The Miami Heat got two more shooters. The Orlando Magic, at least for now, are keeping their center.
A flurry of deals were completed Wednesday and another one was put on hold on the first day contracts could be signed in the NBA.
Ray Allen and Rashard Lewis inked their deals with the NBA champions, who will rely on their perimeter accuracy to create more space on the floor for LeBron James and Dwyane Wade.
The Spurs announced Tim Duncan was staying in San Antonio and the Knicks completed a sign-and-trade to bring Marcus Camby to New York. But there’s no deal for the best big man of them all in the NBA right now.
The Magic can’t find an agreement they like for All-Star center Dwight Howard, who has asked for a trade to Brooklyn. The Magic have tried to accommodate, only to find nothing from the Nets that fit their desires.
“We’ve had discussions with Brooklyn, we’ve had discussions with a host of different teams about a host of different issues. And the answer is, yes we’re still talking to them,” Magic general manager Rob Hennigan said. “We’re still looking to do whatever it is that puts us in the best position from a sustainability standpoint, (and) from a strategic standpoint.
“…Currently as they stand I think the parameters that we’ve talked about are a little bit in a stationary position. And currently as it’s constructed I’m not sure there’s really anything to discuss.”
Free agency opened July 1 and teams were able to begin signing players at 12:01 a.m. EDT Wednesday. Deron Williams got a quick start, signing his five-year, $98 million extension with the Nets while in Las Vegas for the U.S. Olympic team’s training camp right after the window opened.
Even though he hasn’t been able to get Howard, Nets general manager Billy King kept Williams, traded for All-Star guard Joe Johnson, kept starting forward Gerald Wallace and will likely do the same with center Brook Lopez.
“Billy’s done a good job of making some big moves and it makes us relevant again,” Williams said. “Just the move to Brooklyn itself, being in New York, makes things better.”
Things are looking up for another longtime lowly team, the Los Angeles Clippers. Blake Griffin wanted to be a part of it, signing a five-year extension that could play him about $95 million.
“It’s exciting and that was the goal from day one, to start building something and not just fall into the history of the program,” Griffin said, “and I think we’ve done a good job of turning the ship in the right direction.”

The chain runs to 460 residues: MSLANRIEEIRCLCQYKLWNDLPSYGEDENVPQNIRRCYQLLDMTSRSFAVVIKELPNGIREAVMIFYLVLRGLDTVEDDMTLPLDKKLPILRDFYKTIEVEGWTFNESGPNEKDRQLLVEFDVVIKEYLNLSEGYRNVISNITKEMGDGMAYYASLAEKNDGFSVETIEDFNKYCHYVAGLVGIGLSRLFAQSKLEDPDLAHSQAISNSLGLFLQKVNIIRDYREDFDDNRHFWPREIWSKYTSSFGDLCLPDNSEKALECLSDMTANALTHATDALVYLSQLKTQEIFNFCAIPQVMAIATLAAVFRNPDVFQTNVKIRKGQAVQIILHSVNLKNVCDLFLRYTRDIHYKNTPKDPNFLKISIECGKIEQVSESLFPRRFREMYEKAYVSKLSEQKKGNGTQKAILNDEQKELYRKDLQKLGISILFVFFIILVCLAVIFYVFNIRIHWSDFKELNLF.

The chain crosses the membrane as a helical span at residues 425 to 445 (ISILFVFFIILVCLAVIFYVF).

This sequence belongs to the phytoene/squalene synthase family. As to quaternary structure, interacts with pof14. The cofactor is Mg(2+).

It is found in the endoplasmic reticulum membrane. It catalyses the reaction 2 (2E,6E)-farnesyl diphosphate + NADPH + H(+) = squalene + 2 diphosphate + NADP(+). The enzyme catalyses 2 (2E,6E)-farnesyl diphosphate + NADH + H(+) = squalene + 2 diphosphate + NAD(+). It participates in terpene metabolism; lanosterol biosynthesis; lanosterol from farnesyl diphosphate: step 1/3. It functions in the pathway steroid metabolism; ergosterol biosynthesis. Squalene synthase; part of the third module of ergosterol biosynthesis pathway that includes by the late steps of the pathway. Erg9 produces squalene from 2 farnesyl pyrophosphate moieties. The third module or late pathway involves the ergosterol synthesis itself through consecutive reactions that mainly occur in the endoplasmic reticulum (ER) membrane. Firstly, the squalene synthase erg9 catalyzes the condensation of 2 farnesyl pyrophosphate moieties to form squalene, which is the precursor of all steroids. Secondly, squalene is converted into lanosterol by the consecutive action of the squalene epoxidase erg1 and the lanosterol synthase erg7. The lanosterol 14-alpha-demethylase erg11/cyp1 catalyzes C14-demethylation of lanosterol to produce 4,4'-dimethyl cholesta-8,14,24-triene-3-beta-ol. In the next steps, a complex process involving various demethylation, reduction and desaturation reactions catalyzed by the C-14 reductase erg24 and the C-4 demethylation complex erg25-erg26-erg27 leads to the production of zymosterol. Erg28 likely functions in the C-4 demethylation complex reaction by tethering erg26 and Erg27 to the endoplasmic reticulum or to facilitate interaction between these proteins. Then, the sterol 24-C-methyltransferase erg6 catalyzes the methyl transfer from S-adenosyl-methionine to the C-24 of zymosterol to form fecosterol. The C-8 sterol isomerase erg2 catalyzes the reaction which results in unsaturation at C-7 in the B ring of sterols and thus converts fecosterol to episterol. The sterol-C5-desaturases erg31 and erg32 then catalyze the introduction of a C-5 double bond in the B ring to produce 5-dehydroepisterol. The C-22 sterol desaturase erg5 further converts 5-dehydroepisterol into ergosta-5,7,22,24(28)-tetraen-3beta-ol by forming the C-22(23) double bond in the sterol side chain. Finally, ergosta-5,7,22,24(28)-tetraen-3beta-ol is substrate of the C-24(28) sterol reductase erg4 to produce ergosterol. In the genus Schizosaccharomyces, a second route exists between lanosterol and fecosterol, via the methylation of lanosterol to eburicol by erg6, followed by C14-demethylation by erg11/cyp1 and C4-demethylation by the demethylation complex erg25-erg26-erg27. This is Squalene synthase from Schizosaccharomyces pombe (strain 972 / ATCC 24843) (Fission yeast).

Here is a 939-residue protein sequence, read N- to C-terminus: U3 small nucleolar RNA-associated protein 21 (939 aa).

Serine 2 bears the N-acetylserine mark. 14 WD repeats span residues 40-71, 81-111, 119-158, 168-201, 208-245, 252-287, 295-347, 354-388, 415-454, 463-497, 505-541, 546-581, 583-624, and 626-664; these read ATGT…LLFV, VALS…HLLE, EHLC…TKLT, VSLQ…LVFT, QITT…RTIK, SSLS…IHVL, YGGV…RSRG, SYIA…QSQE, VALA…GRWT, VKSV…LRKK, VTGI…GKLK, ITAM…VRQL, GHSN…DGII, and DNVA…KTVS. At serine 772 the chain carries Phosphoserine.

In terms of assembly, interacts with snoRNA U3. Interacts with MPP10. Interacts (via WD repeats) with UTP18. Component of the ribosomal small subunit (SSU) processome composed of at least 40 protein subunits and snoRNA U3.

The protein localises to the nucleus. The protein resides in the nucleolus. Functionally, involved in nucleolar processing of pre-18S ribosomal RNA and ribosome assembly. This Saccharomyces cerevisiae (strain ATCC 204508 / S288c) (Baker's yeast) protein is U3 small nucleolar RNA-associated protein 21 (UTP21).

Allen decided to leave one good situation for another, taking less money from the Heat than the Celtics were offering. With he and Lewis, Miami will have options all over the floor.
“You’ve got to double-team LeBron. You have to double-team Dwyane Wade. You’ve got to double-team Chris Bosh. And then you think they’re going to leave Ray Allen open?” Lewis said. “They’ve got to leave somebody open. So I have to go shoot a million jumpers tonight and be ready to knock them down.”
Another good 3-point shooter, Ryan Anderson, has a new home. After leading the league in 3-pointers made last season and winning the NBA’s Most Improved Player award, he was dealt by the Magic to New Orleans for Mexican Gustavo Ayon.
The Hornets have three days to decide if they want Eric Gordon to play with Anderson. He signed an offer sheet in Phoenix for four years and $58 million, but New Orleans has three days to match the deal for the restricted free agent.
—The Knicks brought Camby back to New York in a sign-and-trade with Houston and re-signed guard JR Smith. They were still working to complete deals with Jason Kidd and Steve Novak, both of which had already been agreed to.
—The Toronto Raptors acquired point guard Kyle Lowry from Houston and signed fellow guard Landry Fields to a three-year offer sheet worth nearly $20 million that the Knicks would have three days to match.
—The Golden State Warriors agreed to send Dorell Wright to the Philadelphia 76ers in a three-team trade that will net guard Jarrett Jack from the New Orleans Hornets, two people familiar with the decision said.
Amid all the dealing, there was no chance Duncan was going anywhere. Terms were not disclosed, though Yahoo Sports cited anonymous sources in reporting the 36-year-old forward got a three-year, $36 million deal from the Spurs.
“Tim Duncan has established himself as one of the best players in NBA history,” coach Gregg Popovich said. “He is an unselfish superstar who loves to compete and has only one goal when he steps on the court — to do whatever it takes to help his team win. We are all thrilled that he’ll spend his entire career as a San Antonio Spur.”